Exchange Basics

The questions here were received from interested 1031 exchangers visiting my website. I have chosen to leave the questions intact with their ambiguity, shorthand writing and misspellings so as not to act on the assumption as to what when unclear the questioner meant.

Exchange Basics

In 1991, when I first provided a 1031 exchange for a replacement property, the deal was a $12 million all-cash transaction. In 1999, after 20-plus years in commercial real estate, I embraced the fledgling TIC exchange market and never looked back. After the 2008 financial debacle, I transitioned to the DST. My clients are coast to coast and north to south, all over the country.

A 1031 exchange is when an owner of a business or investment property exchanges that property must for other like-kind property. That property can be held in a trade or business, or exchanged for investment purposes within a statutorily mandated period of time. A 1031 process defers current recognition of gain applicable to the tax basis of the sale property to the replacement property.

There are many basics in a 1031 exchange, and most of them create questions – for example, what constitutes a complete exchange, and what are its components? We think about the “concept of equal or greater,” the role of cash versus debt in calculations for a complete exchange, and items like deductible expense. In addition, there are the “carved in stone” exchange time requirements and the use of what is customary when lacking hard definitions. Here is an overview with specifics discussed in other sections.

Question 1:
We have a contract on our fully depreciated duplex. What do we need to do to qualify for a 1031. The selling price is $240,000


  • 1. Hire a Qualified Intermediary.
  • 2. Do not go to settlement without the QI’s papers at settlement.
  • 3. Identify like-kind property or properties within 45 days, and close within 180 days.
  • 4. invest all of the $240,000 in a new property, or two or three new properties.
  • 5. You can add debt and/or cash

You can add debt and/or cash.

Question 2:
Marilee. Party A sells prop.1 to Party B for $2.4M. Party A also sells another prop. for $1.5M net. Party B owns prop. X worth $4.8M with $2.4M assumable debt. Can Party A exchange those 2 properties for prop.X -Pay down $1.5M towards the $2.4M plus cash to pay debt entire debt and qualify? Thank you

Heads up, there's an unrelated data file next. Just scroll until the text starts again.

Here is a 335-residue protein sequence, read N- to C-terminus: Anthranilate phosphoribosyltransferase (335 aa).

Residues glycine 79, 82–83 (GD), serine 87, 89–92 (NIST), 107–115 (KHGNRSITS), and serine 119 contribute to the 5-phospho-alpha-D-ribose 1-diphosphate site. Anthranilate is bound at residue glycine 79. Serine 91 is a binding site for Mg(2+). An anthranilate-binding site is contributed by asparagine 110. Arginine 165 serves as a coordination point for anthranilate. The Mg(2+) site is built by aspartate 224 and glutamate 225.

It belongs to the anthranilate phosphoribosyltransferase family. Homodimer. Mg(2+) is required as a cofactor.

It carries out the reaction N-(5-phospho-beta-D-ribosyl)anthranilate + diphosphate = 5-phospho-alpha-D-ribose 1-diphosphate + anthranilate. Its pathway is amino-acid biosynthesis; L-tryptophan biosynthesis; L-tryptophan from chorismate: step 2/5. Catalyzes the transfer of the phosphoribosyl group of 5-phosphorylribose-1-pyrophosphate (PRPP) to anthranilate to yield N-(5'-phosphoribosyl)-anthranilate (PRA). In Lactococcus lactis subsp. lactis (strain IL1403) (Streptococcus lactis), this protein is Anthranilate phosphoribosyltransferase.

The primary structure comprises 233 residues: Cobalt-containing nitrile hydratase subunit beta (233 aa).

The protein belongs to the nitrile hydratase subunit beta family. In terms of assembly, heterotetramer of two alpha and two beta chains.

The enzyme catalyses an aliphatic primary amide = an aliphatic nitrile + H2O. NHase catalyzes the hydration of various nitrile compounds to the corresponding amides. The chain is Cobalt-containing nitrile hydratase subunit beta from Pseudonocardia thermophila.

I think I understand the math – If the two sales by Party A ($3.9M) are all cash, then YES, Party A can purchase the property X worth $4.8M, use her cash to pay down the debt to $900,000, and qualify. The rules are that you cannot take any cash out of an exchange. You can substitute cash for debt. You can add debt to your exchange. You need to buy equal or greater ($4.8M is greater than $3.9M.) This qualifies every day.

About Marilee: Role of Marilee Hill, Registered Representative (RR)

Marilee Hill has been working with securitized 1031 exchanges for years. She entered the market in 1999 after getting significant experience in land sales, office and retail sales and leasing. She has held real estate broker licenses in multiple territories – and understands the process of property management, as well as the financial side of the business.

Beyond this, Marilee also bases her business in the idea that real estate is also a “people business” – she knows the sponsors and their histories; and knows that customers respect knowledge and transparency. Marilee believes, “My clients success is my success” and that has brought her a high degree of success in getting clients and shepherding deals through to completion.

Talk to Marilee Hill about your next 1031 exchange deal.

1031 Exchange